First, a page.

Even Harvard Grads Don't Want to Work on Wall St. Anymore

Wall Street's propensity to ravage the economy, launder money, and illegally foreclose on families with no harsher punishment than a slip on the wrist seems to have irked some of the nation's brightest. Either that or the shrinkage of jobs in the finance sector is turning them off. According to a survey by the student newspaper the Harvard Crimson, Harvard graduates are just saying "No" to Wall Street, with some of them looking instead to put their smarts to work making America a better place.

The paper reports that about a third of new graduates plan to work on finance, with 15 percent working on Wall Street and 16 percent doing consulting. In 2007, before the recession, 47 percent of Harvard grads went onto work in finance and consuting, a number that fell to 39 percent in 2008, and 20 percent in 2012.

As the Huffington Post noted, it looks like the financial crisis may have triggered a change in the aspirations of the nation's brightest, prompting millenials to prefer work in industries where they can contribute to social good, like health and tech, although many of them, no doubt, want to score big in tech. At the same time, Wall Street is laying off more employees than it hires, so grads' reasons for career shifts may be more pragmatic than idealistic.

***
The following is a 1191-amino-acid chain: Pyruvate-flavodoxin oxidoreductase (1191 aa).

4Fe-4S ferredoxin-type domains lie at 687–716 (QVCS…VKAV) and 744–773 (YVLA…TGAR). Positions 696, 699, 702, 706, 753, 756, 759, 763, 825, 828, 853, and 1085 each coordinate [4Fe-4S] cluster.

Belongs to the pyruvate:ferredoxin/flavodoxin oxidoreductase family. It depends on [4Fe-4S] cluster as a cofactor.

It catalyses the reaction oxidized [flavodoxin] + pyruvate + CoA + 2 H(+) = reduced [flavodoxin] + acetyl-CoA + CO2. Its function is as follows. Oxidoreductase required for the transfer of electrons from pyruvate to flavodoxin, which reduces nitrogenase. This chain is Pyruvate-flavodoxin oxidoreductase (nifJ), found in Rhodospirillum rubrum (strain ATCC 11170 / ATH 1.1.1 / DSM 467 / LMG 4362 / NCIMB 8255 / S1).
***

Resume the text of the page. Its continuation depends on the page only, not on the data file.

Enjoy this piece?

… then let us make a small request. AlterNet’s journalists work tirelessly to counter the traditional corporate media narrative. We’re here seven days a week, 365 days a year. And we’re proud to say that we’ve been bringing you the real, unfiltered news for 20 years—longer than any other progressive news site on the Internet.

It’s through the generosity of our supporters that we’re able to share with you all the underreported news you need to know. Independent journalism is increasingly imperiled; ads alone can’t pay our bills. AlterNet counts on readers like you to support our coverage. Did you enjoy content from David Cay Johnston, Common Dreams, Raw Story and Robert Reich? Opinion from Salon and Jim Hightower? Analysis by The Conversation? Then join the hundreds of readers who have supported AlterNet this year.

Every reader contribution, whatever the amount, makes a tremendous difference. Help ensure AlterNet remains independent long into the future. Support progressive journalism with a one-time contribution to AlterNet, or click here to become a subscriber. Thank you. Click here to donate by check.

alternet logo

Tough Times

Demand honest news. Help support AlterNet and our mission to keep you informed during this crisis.